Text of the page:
external audits of safety practi ces at Massey's mines; 6. Pavlovich); 7. reviewed the findings and recommendations of and interviewed the interviewed Massey's external auditor of mine safety (Joseph W.

professionals and experts involved in the Marshall Miller Report (prepared under the auspices of Steptoe & Johnson) to the Audit Committee of the Board; 8. reviewed and analyzed relevant filings and transcripts in numerous

litigations relevant to the Advisory Committee's investigation; 9. met with and/or had telephone interviews with safety process experts and

individuals with business experience who also had special interest/experience in process safety, including, as discussed below, Paul O'Neill; 10. interviewed members of the British Petroleum ("BP") "Blue Ribbon"

panel created to investigate the 2005 Texas City refinery incident (the "Baker Panel"); 11. met with, or held telephone interviews with, various experts in

public/government relations; 12. interviewed potential expert safety consultants who might advise the

Advisory Committee regarding Massey's safety culture and risk management practices; and 13. conferred with counsel representing Massey in the ongoing investigations

and litigations related to the UBB incident. While the Advisory Committee has made significant progress in its investigation, given the necessarily wide-ranging and extensive scope of its investigation considerable work remains to be done with respect to the various allegations before the Advisory Committee can make

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informed final recommendations to the Board. This additional work includes extensive interviewing of Massey members and executives, as well as continued review of documents as received from the Company and its counsel. The Committee is thus not currently in a position to make any recommendation as to whether there is a cause of action against any of the directors and officers named in the Actions. It believes that it will take an additional approximately three months of intensive work before the Committee will be in a position to make final recommendations to the Board. The Committee believes that review and consideration of the anticipated MSHA report on the UBB explosion will be an important part of its investigation, and the estimated timing could be impacted by the timing and substance of the MSHA report. The Advisory Committee understands, of course, that the Company is engaged in an intensive review of its strategic options and that in recent days there have been significant developments in that process. Following the.full presentation of these developments to the Board at its December 20th meeting, and if it appears that a sale of the Company is likely in the near term, the Advisory Committee believes it would be appropriate for the Board to consider deferring for an initial30-day period activities in the Advisory Committee's investigation of the allegations within its Litigation Mandate.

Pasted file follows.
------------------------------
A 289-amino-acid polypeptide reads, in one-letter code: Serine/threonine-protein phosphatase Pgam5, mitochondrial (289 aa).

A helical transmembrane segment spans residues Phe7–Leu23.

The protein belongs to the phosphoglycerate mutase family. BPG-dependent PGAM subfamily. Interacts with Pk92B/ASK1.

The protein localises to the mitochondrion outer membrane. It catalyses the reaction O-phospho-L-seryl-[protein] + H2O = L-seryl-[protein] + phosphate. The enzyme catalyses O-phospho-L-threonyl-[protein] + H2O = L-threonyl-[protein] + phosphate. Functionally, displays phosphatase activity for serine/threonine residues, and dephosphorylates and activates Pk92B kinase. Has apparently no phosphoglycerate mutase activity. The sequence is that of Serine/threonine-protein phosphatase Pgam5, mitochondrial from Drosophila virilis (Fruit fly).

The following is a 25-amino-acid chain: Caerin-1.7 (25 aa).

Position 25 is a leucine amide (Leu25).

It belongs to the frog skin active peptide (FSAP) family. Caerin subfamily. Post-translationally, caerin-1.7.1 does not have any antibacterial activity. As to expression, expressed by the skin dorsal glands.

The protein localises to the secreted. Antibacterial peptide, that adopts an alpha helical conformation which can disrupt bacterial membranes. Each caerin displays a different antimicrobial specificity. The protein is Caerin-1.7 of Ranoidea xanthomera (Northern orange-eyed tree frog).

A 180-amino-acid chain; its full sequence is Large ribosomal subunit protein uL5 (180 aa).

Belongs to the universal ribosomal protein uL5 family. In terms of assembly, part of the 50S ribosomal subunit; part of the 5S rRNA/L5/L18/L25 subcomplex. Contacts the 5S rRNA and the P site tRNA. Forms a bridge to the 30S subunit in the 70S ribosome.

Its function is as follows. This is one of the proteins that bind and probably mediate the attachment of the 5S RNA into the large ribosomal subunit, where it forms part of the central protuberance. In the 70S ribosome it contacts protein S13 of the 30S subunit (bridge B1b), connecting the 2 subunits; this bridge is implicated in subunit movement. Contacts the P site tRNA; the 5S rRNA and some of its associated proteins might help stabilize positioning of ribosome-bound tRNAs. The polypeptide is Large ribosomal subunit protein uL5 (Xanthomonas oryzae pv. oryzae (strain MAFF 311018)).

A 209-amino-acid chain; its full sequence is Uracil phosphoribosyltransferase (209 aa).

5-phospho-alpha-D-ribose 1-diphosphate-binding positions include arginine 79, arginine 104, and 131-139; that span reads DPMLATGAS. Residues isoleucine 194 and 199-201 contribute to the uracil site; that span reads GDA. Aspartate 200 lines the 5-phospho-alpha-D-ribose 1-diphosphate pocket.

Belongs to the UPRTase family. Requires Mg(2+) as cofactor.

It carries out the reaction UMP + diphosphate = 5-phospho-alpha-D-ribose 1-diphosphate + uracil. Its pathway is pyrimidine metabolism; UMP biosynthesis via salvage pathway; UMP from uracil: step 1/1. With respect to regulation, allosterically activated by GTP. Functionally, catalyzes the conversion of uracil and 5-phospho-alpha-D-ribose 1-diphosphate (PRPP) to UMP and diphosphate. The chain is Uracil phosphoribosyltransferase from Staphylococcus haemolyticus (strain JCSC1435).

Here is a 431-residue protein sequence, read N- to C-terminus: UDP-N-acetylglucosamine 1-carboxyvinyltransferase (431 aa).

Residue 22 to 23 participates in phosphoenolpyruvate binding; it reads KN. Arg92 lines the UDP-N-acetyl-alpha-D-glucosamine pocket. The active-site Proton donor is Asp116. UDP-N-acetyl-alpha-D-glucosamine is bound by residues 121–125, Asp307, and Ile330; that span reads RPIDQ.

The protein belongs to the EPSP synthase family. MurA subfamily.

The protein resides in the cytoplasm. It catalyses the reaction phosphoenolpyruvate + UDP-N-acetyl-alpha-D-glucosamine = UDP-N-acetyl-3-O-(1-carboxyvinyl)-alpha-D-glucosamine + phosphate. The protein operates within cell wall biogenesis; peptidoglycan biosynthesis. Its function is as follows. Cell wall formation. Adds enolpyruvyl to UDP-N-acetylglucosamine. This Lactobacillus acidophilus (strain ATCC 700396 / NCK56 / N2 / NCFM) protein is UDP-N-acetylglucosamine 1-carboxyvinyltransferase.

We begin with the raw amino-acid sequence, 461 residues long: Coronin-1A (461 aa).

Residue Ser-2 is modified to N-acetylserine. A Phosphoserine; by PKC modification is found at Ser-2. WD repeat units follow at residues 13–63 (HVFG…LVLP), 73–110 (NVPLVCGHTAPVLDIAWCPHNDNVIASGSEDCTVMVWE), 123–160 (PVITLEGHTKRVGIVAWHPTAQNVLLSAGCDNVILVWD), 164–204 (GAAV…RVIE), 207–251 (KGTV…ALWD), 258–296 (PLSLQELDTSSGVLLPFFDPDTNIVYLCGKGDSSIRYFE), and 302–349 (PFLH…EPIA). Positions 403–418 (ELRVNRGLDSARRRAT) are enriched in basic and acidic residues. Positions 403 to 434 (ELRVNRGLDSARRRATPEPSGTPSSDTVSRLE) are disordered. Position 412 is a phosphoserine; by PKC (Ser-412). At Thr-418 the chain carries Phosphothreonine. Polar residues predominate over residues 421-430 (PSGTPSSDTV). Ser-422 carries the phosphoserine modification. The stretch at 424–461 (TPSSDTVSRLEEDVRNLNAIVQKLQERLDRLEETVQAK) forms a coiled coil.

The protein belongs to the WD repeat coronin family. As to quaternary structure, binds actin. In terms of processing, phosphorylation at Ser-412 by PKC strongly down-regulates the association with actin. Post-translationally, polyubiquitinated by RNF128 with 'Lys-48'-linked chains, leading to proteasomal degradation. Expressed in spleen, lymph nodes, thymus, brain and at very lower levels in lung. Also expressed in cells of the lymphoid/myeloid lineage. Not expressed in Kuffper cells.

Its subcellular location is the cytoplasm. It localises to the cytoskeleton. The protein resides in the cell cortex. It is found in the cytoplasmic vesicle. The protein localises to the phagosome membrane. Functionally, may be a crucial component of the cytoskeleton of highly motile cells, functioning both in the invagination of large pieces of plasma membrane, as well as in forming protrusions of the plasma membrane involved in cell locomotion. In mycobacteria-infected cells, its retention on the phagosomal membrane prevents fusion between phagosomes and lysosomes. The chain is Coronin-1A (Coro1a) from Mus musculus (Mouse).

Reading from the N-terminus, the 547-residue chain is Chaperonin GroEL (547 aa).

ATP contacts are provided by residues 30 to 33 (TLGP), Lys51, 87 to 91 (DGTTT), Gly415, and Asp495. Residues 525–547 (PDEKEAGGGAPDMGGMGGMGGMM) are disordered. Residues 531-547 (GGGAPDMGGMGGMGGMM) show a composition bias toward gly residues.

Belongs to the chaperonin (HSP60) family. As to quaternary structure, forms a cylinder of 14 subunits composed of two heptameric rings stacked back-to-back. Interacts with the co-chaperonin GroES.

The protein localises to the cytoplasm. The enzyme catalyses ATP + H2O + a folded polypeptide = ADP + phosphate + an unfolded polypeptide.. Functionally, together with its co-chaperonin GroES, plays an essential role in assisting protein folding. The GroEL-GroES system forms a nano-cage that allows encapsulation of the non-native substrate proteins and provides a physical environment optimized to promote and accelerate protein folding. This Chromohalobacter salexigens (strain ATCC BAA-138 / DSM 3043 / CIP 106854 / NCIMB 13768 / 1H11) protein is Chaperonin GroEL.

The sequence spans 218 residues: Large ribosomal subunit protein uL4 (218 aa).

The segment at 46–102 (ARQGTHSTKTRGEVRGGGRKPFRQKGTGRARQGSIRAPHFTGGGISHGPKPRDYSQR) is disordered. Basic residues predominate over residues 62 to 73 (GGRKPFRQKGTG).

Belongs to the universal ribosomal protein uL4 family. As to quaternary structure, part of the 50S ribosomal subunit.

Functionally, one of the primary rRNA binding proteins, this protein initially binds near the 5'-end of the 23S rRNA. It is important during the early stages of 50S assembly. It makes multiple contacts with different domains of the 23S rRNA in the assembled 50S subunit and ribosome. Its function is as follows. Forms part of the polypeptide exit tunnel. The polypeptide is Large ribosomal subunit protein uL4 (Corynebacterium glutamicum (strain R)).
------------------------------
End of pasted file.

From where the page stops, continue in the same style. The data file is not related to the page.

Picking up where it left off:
ID.

November 20-23 Interim Report to the Board At the Board's November 20-23 meeting, the Advisory Committee provided an interim

update report to the Board concerning several aspects of the Committee's work relating to "whether changes in the management, operations, practices and/or policies of the Corporation" should be made. In that regard, the Advisory Committee informed the Board of its belief that while it had not determined whether any claims existed against Don Blankenship, the Advisory

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Committee had concluded from its investigations that a change in top leadership was required to rebuild the Company's reputation, regain the confidence of shareholders, regulators and public officials, and be in a position to enhance the Company's safety and compliance performance. At a minimum, the Advisory Committee had determined to recommend that Mr. Blankenship not be re-nominated to the Board. The Advisory Committee believed that the ability of the Company to move pastthe tragedy ofUBB, improve its safety and regulatory performance and establish positive relationships with key constituencies required a new "tone at the top" both with respect to safety and regulatory compliance. The Advisory Committee also advised the Board that it had determined that a review of Massey's operations, practices and policies relating to safety, hazard recognition and risk assessment would be a major priority of the Committee. It made this decision not just because of the UBB incident, but because of the singular importance of this issue to Massey from a human perspective and the potential impact on its business arising from the continuing controversy about its safety 'record. The Advisory Committee also discussed the possible creation of a Blue Ribbon panel comprising outside experts (including possibly business executives with a reputation for promoting safety within their own companies) who would assist in formulating the recommendations of the Advisory Committee, but noted the likely necessity of deferring creation of such a panel if a transaction was likely.

IV.

Additional Interim Recommendations As discussed at the Board's November 20-23 meeting, a review of Massey's operations,